In statements posted on its website, the Cherokee County School District reported positive cases in at least 11 students and two staff members. Students and staff who had possible exposure with a positive case have been told to quarantine for two weeks. The students were from the county’s elementary, middle and high schools.
Quarantined students will receive online instruction while they stay home, the district said.
The district returned to in-person learning on Monday, August 3. The district’s superintendent, Dr. Brian V. Hightower, sent a letter Friday to the school community regarding the issue.
“We have students and staff reporting presumptive, pending and positive COVID-19 tests every day, and this will continue as we operate schools during a pandemic,” he said. “We are working with the Department of Public Health to confirm, contact trace, quarantine and then notify the school community.”
“We know we’re under a microscope, as national media follows the reopening of schools across the country,” Hightower wrote. “But know that our decisions are not based on what people in New York or Kansas think, nor are we concerned about “optics” or “image” — we’re focused on what’s doing best for our community.”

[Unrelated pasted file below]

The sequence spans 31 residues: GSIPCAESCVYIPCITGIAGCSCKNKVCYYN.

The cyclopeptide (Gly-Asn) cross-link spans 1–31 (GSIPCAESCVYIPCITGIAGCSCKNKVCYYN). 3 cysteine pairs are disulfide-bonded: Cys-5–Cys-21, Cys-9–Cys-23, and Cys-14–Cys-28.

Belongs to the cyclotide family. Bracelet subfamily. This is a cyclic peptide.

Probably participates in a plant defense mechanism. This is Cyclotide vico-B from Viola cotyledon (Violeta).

Cherokee County is located roughly 20 miles north of Atlanta and is home to 258,000 people.
Hightower thanked the school community for their support in helping to reopen schools in person and simultaneously launch a new Digital Learning program to start the school year on time.
A student of Sixes Elementary , he began in-person classes on Monday. But by Tuesday, a classroom was temporarily closed for deep cleaning and the teacher and 20 other students had been asked to quarantine for two weeks after the second grader tested positive.
In his note, Hightower reminded students the importance of wearing masks
“We learned many wear masks routinely, but we must continue to remind all students of the importance of masks when you cannot social distance,” he said.
He wrote that the answer to keeping schools open rested with the entire school community and said parents need to continue to keep their children home when they are sick.
“We need to social distance whenever we can, and always wear masks when we cannot,” he wrote.
As schools have reopened for the new academic year around the country, parents and administrators are making difficult decisions about how to ensure students get the education they need while also staying safe in an ongoing pandemic.
While many have responded to the resurgence of cases with completely remote schooling, others have opted to return to classrooms, which the nation’s top infectious disease expert, Dr. Anthony Fauci, has said works if safety measures are the priority.